What is FluentLenium ?

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FluentLenium is a framework that helps you to write Selenium tests. FluentLenium provides you a fluent interface to the Selenium Web Driver. FluentLenium lets you use the assertion framework you like, either JUnit assertions, Hamcrest or AssertJ (old one: Fest-assert).

5 second example

import org.junit.Test;

import static org.assertj.core.api.Assertions.assertThat;

public class BingTest extends FluentTest {
    @Test
    public void title_of_bing_should_contain_search_query_name() {
        goTo("http://www.bing.com");
        $("#sb_form_q").fill().with("FluentLenium");
        $("#sb_form_go").submit();
        assertThat(title()).contains("FluentLenium");
    }
}

Maven

To add FluentLenium to your project, just add the following dependency to your pom.xml:

<dependency>
    <groupId>org.fluentlenium</groupId>
    <artifactId>fluentlenium-core</artifactId>
    <version>1.0.0</version>
    <scope>test</scope>
</dependency>

By default, FluentLenium provides a JUnit adapter.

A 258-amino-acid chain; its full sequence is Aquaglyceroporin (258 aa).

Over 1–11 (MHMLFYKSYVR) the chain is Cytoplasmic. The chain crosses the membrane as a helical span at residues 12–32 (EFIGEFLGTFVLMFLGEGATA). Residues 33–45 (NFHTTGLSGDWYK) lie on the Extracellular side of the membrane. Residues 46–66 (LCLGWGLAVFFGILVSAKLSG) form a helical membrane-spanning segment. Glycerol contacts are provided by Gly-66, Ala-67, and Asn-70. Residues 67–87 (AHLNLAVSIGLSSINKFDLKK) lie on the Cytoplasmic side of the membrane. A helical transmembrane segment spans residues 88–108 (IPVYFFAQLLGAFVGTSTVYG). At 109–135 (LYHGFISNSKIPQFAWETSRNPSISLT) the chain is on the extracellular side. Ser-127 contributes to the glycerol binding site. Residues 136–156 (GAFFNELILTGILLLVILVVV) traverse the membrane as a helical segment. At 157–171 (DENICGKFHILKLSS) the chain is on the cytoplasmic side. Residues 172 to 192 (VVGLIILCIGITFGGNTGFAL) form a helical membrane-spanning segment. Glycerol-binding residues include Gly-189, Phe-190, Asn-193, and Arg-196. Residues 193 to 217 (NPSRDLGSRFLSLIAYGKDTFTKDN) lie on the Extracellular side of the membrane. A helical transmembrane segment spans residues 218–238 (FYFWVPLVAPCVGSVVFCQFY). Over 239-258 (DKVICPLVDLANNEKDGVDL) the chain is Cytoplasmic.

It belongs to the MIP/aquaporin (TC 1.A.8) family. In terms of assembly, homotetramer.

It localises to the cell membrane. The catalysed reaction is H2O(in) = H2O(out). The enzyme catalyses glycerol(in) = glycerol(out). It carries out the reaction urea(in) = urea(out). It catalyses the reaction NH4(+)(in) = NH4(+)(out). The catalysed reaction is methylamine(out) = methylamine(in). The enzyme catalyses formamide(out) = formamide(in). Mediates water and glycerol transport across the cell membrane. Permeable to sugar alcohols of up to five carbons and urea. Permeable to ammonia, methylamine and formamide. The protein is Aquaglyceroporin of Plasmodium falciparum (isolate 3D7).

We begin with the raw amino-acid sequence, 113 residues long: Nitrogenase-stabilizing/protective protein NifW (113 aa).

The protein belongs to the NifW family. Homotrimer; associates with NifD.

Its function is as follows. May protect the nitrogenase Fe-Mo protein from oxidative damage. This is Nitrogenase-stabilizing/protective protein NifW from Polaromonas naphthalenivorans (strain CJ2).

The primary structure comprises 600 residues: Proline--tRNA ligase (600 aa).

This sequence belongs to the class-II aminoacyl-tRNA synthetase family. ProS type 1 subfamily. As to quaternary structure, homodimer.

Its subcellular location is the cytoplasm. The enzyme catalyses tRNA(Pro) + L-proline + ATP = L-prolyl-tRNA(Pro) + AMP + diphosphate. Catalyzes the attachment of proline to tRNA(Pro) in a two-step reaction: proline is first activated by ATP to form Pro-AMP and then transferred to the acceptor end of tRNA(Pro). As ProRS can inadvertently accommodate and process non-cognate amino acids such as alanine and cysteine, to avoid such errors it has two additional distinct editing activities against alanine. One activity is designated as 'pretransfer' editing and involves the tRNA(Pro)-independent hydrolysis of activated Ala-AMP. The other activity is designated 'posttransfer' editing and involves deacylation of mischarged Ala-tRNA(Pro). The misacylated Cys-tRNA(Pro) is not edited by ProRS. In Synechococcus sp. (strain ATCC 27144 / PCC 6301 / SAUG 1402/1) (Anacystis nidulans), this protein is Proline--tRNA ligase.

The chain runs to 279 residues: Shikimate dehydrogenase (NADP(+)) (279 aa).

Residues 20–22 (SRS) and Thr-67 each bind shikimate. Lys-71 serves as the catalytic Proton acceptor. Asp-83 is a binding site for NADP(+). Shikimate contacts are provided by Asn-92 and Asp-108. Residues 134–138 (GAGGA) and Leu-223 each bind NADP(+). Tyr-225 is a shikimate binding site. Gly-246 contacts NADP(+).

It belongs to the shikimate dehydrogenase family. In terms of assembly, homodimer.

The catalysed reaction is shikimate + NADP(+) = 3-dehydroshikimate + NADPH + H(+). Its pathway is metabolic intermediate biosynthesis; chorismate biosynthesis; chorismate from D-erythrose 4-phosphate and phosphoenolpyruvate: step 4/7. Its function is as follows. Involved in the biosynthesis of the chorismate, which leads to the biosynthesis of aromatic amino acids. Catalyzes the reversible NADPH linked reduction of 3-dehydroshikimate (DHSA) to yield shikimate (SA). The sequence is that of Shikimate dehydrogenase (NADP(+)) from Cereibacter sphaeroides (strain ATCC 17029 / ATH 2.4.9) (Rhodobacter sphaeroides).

If you need the assertj dependency to improve the legibility of your test code:

<dependency>
    <groupId>org.fluentlenium</groupId>
    <artifactId>fluentlenium-assertj</artifactId>
    <version>1.0.0</version>
    <scope>test</scope>
</dependency>

An adapter has also been built for using FluentLenium with TestNG:

<dependency>
    <groupId>org.fluentlenium</groupId>
    <artifactId>fluentlenium-testng</artifactId>
    <version>1.0.0</version>
    <scope>test</scope>
</dependency>

Just extend org.fluentlenium.adapter.FluentTestNg instead of org.fluentlenium.adapter.FluentTest.

##Static imports

If you need to do some filtering:

import static org.fluentlenium.core.filter.FilterConstructor.*;

Static import using AssertJ

The static assertions to use AssertJ are:

import static org.assertj.core.api.Assertions.assertThat;
import static org.fluentlenium.assertj.FluentLeniumAssertions.assertThat;

Basic Methods

You can use url() , title() or pageSource() to get the url, the title or the page source of the current page.

Selector

#### Default Selector You can use CSS1, CSS2 and CSS3 selectors with the same restrictions as in Selenium.

If you want to find the list of elements which have:

  • the id “title” : $("#title")
  • the class name “small” : $(".small")
  • the tag name “input” : $("input")

You are free to use most of the CSS3 syntax, which means that $("input[class=rightForm]") will return the list of all input elements which have the class rightForm